Hiking through Australia’s Mount Glorious National Park was bound to give this trio of ramblers some excellent photo opportunities. On this particular trip, however, they got much more than they bargained for – and it turns into a seriously heartwarming story.
On July 24, 2016, social media user Jessica Paton, a.k.a. Dangerm0use, shared her family’s story of the previous day’s hike in the aforementioned Queensland natural forest. But, for once, it wasn’t selfies of her, her husband Luke McMillan or her father Graham that brought the incredible tale international fame.
No, this tale is one of adventure and human ingenuity. So how did it start? “My husband and I took my dad to see some rock pools in a fairly secluded section of Mt. Glorious National Park. As we walked along the creek bed, we noticed a disturbance in one of the deep pools ahead,” Paton wrote on imgur.
Naturally, the trio kept quiet so as not to scare away whatever was splashing around in the pool. Paton also got her camera ready, convinced that they were about to see some of Australia’s signature wildlife. Could it be a platypus, or maybe even a kangaroo? In fact, it was the last thing that they expected to see struggling in the water: a Staffordshire bull terrier.
The sorrowful look on the dog’s face hit Paton right in the feels. “It was honestly the saddest sight,” she wrote. In truth, the canine was exhausted from its difficult swim in the ice-cold creek and looked in trouble. The group decided, then, to do their best to help.
“We approached cautiously, not knowing whether this was a domesticated or wild dog,” Paton wrote. “We erred on the side of caution and armed ourselves with a BFS (big f***ing stick), just in case it wanted to defend itself when we pulled it out of the water.”
As all good hikers should, this group had prepared well for their outing in the woods. In fact, they had brought a rope, and they now used this to create a makeshift harness. That done, they looped it around the dog’s body and, after some toil, managed to drag the poor pooch back to solid ground. The Staffie was saved, but it was still looking a little – ahem – ruff.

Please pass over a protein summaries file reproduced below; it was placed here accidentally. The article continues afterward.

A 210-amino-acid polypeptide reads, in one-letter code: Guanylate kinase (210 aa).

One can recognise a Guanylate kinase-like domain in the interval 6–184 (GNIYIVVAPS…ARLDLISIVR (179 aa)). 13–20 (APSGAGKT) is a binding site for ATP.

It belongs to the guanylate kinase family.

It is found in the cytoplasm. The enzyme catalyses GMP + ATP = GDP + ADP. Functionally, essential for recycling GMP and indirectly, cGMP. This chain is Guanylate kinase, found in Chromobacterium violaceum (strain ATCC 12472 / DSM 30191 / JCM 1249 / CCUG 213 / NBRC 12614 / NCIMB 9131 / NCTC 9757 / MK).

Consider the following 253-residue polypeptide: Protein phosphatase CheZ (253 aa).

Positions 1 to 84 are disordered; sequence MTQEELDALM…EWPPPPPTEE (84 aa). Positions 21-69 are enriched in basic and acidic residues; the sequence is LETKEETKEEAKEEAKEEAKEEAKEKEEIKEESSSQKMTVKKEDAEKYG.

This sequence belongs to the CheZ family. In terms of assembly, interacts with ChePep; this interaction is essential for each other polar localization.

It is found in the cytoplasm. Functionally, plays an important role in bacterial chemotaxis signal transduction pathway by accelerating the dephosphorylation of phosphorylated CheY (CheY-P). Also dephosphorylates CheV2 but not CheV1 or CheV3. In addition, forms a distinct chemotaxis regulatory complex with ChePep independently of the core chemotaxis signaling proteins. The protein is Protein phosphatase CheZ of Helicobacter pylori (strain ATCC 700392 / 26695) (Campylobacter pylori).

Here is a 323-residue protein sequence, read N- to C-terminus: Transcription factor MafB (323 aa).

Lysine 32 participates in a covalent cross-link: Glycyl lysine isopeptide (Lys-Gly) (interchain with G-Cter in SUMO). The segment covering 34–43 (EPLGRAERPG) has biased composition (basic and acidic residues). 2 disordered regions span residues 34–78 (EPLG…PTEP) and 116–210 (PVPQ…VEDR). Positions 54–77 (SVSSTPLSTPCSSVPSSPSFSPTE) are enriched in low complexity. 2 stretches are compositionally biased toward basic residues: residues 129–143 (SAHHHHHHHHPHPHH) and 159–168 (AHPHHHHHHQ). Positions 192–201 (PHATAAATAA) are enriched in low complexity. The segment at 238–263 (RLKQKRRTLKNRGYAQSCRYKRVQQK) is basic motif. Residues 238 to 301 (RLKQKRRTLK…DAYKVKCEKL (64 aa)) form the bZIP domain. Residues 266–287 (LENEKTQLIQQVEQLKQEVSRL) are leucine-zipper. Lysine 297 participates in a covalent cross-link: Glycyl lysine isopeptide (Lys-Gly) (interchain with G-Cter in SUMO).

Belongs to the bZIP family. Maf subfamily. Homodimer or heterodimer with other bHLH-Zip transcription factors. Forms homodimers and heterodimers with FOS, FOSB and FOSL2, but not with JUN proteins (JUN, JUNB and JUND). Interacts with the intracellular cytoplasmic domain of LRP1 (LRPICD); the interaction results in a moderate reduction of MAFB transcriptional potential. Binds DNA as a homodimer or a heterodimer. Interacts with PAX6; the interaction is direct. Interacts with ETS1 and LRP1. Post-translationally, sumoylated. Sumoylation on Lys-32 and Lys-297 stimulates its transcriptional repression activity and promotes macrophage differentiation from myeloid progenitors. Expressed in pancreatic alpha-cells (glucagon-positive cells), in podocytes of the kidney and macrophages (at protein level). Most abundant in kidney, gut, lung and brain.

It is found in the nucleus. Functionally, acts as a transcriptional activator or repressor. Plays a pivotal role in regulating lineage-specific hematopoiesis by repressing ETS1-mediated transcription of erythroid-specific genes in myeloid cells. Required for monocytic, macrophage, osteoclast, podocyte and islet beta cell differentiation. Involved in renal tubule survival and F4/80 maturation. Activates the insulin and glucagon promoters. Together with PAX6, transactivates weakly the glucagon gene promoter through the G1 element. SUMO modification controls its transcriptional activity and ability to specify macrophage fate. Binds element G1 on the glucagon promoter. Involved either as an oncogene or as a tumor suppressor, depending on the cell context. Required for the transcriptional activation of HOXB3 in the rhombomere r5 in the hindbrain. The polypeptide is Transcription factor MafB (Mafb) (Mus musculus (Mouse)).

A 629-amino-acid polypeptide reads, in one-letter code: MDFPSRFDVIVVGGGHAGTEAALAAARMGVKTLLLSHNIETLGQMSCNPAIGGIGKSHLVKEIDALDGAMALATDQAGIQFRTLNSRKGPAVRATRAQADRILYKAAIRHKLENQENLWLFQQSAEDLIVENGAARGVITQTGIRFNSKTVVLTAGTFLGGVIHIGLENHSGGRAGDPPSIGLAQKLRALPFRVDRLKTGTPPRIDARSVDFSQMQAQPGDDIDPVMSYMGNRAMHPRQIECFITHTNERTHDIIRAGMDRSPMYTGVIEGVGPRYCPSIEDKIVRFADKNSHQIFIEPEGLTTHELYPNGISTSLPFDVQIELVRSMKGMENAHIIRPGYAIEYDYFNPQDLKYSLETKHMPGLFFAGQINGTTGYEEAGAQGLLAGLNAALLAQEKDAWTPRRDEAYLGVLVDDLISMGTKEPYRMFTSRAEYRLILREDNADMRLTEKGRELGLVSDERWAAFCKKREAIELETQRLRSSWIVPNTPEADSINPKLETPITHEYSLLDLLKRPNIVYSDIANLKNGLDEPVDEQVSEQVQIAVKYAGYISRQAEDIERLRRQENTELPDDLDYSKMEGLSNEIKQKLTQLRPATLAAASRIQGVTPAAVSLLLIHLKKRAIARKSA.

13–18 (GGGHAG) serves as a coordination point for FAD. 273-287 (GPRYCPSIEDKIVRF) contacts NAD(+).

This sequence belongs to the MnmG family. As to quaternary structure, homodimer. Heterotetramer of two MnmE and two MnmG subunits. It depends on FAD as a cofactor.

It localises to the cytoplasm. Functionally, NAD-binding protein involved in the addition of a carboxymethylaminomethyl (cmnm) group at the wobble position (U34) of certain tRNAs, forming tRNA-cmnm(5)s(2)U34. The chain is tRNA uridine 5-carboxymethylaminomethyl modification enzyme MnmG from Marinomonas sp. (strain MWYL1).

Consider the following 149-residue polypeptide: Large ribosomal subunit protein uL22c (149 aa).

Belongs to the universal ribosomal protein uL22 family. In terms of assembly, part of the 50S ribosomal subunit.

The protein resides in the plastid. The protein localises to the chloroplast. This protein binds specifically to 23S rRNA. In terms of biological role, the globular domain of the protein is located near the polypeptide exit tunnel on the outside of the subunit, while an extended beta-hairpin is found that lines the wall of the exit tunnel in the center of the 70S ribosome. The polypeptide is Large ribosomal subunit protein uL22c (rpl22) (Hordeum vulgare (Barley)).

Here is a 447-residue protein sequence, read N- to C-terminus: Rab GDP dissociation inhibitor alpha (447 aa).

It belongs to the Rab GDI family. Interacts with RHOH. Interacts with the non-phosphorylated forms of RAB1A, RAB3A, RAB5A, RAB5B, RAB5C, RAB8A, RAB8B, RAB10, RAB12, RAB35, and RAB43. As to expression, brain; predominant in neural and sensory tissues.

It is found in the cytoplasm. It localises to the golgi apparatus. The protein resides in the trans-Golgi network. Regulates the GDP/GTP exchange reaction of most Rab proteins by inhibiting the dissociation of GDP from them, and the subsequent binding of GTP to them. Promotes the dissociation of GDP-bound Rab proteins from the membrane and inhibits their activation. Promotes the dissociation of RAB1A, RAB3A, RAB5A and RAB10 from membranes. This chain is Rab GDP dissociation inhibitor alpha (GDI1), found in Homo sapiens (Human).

“The dog wasn’t aggressive at all, and in fact very timidly lumbered away from us, up the bank and into the thick lantana beside the pool,” Paton recounted. “As it turned away from us, we saw that she was a de-sexed female – at some stage she must’ve been domesticated.”
So, following the retreating dog’s “podgy little rump,” they tracked her down to a den that she’d dug out into the bank. “She was still apprehensive, but not aggressive… [I gave her] a scratch on the head… and she rewarded me with a lick on the hand,” Paton wrote.
“Despite obviously having been camped there for at least a few days, we noted that our little companion wasn’t exactly lacking in mass, leading us to dub her Miss Piggy,” Paton said. The trio also began considering options as to how to get the lost pooch off Mount Glorious.
The rescuers’ first attempt was, then, to use the rope harness to try and coax or carry Miss Piggy away from the bank of the pool. But the chubby little cutie wasn’t a keen hiker, and, as Miss Piggy weighed about 80 pounds, even taking turns carrying her would be awkward on the trails.
Miss Piggy also had her own ideas. Indeed, she managed to wiggle out of her harness during the trek and made a break for freedom. She was still exhausted from the swim, however, and she didn’t get far.
“Miss Piggy was understandably frightened and worn out, so we sat a bit longer trying to give her some time to calm down, with lots of pats and reassurance,” Paton described. “The little sweetie showed her appreciation of our patience by wriggling over to me and resting her head on my leg.”
It was no wonder that Miss Piggy had become trapped on Mount Glorious, though. After all, even with the three humans helping the pooch, they were still struggling to get her out of the gully. And they were quickly running out of options.
But just when things were looking difficult, McMillan had an idea. “My husband [remembered] that we had a large canvas bag in our car (15 mins walk back up the creek). We figured that if we could get her into the bag, we could MacGyver together some apparatus to transport her out,” Paton reported.
“The boys scavenged a strong branch and threaded it through the [canvas bag’s] handles, lifting Miss Piggy in her bag up above the lantana and vines,” Paton explained. But even with this handy hammock, the journey wasn’t easy. “The boys put in a mammoth effort, including the [10-foot] vertical climb to the road,” she continued.
Paton also said that Miss Piggy looked ecstatic to be out of the bush. “During the trip home she seemed to relax a lot more. When we opened the back of the car, we were greeted with a different dog – the little tail was going a mile a minute,” she wrote.
So the rescuers took Miss Piggy home and fed her, and then they started the search for her real owners. Fortunately, social media once again proved very useful for reuniting a lost pet with its human. Indeed, it only took 30 minutes for them to track down her real owner, who lived nine miles from Mount Glorious.
“We were stoked until he referred to the dog as ‘Bob,’ and our hearts sank thinking he had lost a male dog,” Paton said. “However, he confirmed that ‘Elly-Bobby’ (named after Ricky Bobby) was indeed his little girl, with various physical characteristics to prove it.” Elly-Bobby had been missing since June 30, 2016, which was almost a whole month.
Understandably, the distraught dog owner had launched a huge social media campaign to try and find his missing pooch. And he was ever grateful to Paton’s family for finding her. “We were just happy to have been in the right place at the right time to be able to help her,” Paton concluded. Happily, Bob is back in her owner’s arms. What’s more, she likely won’t be going on walkabout again anytime soon.